National Security, Emerging Threats and International Relations

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[Testimony before the House Committee on Government Reform Subcommittee on National Security, Emerging Threats and International Relations, Washington, D.C., February 10, 2004.]

I experienced September 11, 2001, and all that has come afterwards from the perspective of living and working in an Arab Muslim country in North Africa. In Morocco, a strong ally of the United States and a nation of thirty million Muslims, regrettably, as in many nations today, too many of their citizens have a different view of the United States than we would desire. Much of what I learned about foreign views of our country was from listening, engaging and interacting with Moroccans from all walks of life, and much of what I learned was troubling and disturbing. I would never have known how our country is really viewed both the positives and the negatives had I not been serving overseas for the last two turbulent years.

In the two months that I have been serving as the Under Secretary for Public Diplomacy and Public Affairs, I have gained a greater understanding and appreciation of what the Under Secretary's office, our three bureaus, the public diplomacy offices of the regional bureaus, and our overseas posts do in the field of public diplomacy. Over the past two years, much as been written and debated about the effectiveness or ineffectiveness of the U.S. government public diplomacy activities and programs overseas. Helpful and responsible reports by Ambassador Ed Djerejian's Advisory Group, Dr. Abshire's Center for the Study of the Presidency, the Council on Foreign Relations, and the Heritage Foundation have served to help us examine that which our government does well and that which can be improved. Many of their insights and recommendations we can all agree upon.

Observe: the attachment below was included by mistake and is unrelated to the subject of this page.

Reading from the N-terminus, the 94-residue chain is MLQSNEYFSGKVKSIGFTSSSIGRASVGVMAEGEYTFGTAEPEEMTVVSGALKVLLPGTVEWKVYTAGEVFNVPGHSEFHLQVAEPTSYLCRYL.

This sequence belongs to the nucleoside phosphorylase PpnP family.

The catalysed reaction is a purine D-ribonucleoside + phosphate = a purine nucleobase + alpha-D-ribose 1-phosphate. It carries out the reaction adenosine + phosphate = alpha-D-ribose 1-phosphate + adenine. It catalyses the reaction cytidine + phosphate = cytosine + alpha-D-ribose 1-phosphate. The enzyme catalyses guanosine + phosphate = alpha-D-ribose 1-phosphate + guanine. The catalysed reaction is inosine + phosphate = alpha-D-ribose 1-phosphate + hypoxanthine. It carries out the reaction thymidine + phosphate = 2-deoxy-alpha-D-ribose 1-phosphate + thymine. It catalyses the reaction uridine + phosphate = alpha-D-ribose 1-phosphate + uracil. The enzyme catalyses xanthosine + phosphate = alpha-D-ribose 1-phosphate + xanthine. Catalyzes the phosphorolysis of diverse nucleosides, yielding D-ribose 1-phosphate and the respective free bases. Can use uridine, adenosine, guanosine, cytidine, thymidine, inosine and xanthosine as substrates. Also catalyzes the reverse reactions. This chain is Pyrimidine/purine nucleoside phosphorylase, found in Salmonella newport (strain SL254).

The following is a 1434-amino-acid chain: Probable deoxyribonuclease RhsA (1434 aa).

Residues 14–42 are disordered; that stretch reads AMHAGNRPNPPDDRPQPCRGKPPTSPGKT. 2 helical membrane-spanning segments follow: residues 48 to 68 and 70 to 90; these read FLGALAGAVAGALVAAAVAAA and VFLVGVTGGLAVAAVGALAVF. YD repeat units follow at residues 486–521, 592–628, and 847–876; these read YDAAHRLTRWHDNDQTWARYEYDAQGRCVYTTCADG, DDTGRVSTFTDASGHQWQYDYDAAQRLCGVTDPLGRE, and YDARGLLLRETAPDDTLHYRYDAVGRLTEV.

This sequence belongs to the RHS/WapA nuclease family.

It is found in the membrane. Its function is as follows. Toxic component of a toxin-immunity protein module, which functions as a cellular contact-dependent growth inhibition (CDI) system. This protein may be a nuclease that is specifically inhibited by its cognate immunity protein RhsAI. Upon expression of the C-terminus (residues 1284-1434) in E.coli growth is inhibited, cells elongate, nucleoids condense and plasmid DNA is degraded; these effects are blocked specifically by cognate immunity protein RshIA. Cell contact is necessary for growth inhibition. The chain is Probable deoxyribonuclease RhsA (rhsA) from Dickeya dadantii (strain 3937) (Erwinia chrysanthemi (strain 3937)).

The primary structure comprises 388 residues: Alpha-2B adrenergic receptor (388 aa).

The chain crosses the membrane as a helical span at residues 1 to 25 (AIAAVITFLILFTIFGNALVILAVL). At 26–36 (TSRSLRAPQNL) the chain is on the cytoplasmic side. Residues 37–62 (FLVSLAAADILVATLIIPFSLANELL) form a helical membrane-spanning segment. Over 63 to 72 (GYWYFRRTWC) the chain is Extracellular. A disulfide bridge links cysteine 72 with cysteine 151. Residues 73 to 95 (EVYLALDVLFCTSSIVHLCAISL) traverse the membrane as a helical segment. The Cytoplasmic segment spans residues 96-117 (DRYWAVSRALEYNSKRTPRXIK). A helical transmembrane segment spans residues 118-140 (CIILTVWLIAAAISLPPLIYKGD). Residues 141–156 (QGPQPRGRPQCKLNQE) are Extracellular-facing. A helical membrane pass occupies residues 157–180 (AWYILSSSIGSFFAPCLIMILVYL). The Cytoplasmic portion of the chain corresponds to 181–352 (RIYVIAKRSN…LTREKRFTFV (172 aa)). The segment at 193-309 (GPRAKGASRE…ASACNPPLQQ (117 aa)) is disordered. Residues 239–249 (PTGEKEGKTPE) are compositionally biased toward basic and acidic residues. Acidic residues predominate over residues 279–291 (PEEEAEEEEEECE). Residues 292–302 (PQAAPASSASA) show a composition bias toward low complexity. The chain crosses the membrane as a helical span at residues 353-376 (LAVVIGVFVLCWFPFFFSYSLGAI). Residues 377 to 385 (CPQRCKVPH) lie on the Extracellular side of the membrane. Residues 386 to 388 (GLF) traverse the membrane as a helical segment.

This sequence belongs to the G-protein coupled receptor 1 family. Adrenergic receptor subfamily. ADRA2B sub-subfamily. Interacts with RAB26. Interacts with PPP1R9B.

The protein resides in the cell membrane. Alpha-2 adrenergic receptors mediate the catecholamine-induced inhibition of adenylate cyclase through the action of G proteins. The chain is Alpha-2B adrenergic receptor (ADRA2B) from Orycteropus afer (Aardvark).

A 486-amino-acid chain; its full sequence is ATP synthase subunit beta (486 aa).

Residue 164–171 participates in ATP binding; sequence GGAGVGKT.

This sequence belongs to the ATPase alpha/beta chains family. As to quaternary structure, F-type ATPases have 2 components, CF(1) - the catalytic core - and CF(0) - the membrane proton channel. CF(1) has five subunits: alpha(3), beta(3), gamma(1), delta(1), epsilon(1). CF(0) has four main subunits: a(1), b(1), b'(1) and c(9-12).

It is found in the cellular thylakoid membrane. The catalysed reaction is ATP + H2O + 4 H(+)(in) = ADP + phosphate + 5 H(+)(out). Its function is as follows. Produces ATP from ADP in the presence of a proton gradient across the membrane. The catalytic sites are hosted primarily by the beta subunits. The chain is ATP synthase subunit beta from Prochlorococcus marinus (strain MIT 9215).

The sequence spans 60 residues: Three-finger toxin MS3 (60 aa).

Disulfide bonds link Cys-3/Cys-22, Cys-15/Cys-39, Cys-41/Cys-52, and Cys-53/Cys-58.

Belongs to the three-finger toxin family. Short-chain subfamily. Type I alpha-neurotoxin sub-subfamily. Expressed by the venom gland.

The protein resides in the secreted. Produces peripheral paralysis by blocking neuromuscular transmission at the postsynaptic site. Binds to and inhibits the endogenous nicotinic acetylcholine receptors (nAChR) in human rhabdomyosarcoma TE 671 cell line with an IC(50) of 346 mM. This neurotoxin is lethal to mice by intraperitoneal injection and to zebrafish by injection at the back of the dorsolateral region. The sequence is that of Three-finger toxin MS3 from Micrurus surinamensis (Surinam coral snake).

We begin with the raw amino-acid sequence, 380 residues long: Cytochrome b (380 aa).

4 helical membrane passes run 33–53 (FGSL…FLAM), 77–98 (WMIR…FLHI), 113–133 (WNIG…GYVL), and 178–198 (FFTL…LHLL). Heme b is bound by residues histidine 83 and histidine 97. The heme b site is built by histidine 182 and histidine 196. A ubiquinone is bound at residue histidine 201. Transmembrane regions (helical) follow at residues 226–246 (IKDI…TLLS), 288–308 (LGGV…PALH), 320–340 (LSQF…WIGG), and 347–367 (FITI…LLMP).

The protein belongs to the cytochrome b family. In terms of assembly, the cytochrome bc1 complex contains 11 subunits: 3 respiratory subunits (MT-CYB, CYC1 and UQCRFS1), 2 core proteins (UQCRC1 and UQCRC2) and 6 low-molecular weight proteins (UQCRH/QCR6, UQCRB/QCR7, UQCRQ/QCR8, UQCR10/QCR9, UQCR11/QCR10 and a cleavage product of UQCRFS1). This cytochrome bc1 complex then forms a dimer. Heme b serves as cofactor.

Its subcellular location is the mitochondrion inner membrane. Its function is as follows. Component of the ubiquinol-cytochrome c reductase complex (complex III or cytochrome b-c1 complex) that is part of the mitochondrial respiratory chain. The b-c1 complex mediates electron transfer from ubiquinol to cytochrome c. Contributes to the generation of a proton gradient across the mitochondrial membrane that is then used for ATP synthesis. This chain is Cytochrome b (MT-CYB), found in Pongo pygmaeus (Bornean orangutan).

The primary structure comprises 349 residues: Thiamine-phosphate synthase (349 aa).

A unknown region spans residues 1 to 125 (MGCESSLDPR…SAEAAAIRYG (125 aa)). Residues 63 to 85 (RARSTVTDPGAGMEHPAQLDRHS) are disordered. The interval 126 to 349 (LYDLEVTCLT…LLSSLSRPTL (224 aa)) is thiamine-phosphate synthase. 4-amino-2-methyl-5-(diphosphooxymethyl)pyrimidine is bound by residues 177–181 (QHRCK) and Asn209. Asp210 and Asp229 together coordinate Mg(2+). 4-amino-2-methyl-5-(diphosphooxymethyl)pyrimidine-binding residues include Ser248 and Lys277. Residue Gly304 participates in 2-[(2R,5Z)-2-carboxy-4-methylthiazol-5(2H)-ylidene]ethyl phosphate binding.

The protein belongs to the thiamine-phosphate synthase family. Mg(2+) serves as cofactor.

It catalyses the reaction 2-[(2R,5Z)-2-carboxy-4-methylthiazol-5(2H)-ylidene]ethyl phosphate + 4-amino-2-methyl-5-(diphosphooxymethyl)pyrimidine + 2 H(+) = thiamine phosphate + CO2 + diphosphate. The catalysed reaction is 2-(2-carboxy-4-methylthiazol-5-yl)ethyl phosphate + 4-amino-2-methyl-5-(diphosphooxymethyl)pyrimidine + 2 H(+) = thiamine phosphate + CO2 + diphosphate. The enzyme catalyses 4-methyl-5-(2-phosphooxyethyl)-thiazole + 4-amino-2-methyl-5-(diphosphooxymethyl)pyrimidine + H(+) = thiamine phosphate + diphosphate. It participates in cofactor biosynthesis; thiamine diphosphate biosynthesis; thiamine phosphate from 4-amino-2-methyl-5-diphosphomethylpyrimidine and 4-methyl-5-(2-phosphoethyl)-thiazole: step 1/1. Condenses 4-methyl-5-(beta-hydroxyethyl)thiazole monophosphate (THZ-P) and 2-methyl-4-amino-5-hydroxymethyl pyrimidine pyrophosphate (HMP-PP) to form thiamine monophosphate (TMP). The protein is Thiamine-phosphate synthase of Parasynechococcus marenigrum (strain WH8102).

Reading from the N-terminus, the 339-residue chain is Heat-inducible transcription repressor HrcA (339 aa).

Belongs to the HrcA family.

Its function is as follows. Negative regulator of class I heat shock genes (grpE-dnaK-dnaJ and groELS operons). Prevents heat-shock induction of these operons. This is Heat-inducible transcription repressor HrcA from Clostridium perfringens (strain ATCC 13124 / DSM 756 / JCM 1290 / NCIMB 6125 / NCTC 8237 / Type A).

As we all know, unfortunately, our country has a problem in far too many parts of the world today, especially in the Middle East and South East Asia, a problem we have regrettably developed over many years through both Republican and Democratic administrations, and a problem that does not lend itself to a quick fix or a single solution or a simple plan. Just as it has taken us many years to get into this situation, so too will it take many years of hard focused work to get out of it. I believe our strategic goals are clear. We need to continue to focus on those areas of the world where there has been a deterioration of the view of our nation. That deterioration is most stark in the Arab and Muslim world. At the same time, we must work equally as hard in those areas where the opinion of the United States has not changed to date.

We should listen more, not only to foreign audiences, but to our own public diplomacy personnel overseas. Shortly, all public diplomacy officers will be able to communicate and share new ideas amongst ourselves and across all regions through a new interactive website devoted to the concerns of public diplomacy. Effective policy advocacy remains a priority, and I believe we basically do a good job of advocating our policies and explaining our actions. Audiences may not agree or like what we say and do, but we are communicating our policies to governments and influential elites, including in the foreign media. Our senior officials, Ambassadors and embassy staff are out there explaining U.S. policy, goals, and initiatives. We can all, of course, do better. We must do a better job of reaching beyond the traditional elites and government officials. We have not placed enough effort and focus on the non-elites who, today much more so than in the past, are a very strong force within their countries. This must be a priority focus now and in the future.

We only have to look at the outreach activities of many U.S. corporations overseas to see the value of being present and engaged in neighborhoods that we in government have for too long neglected. We need to support those programs and activities that go to the bottom line of halting and reversing this deterioration. …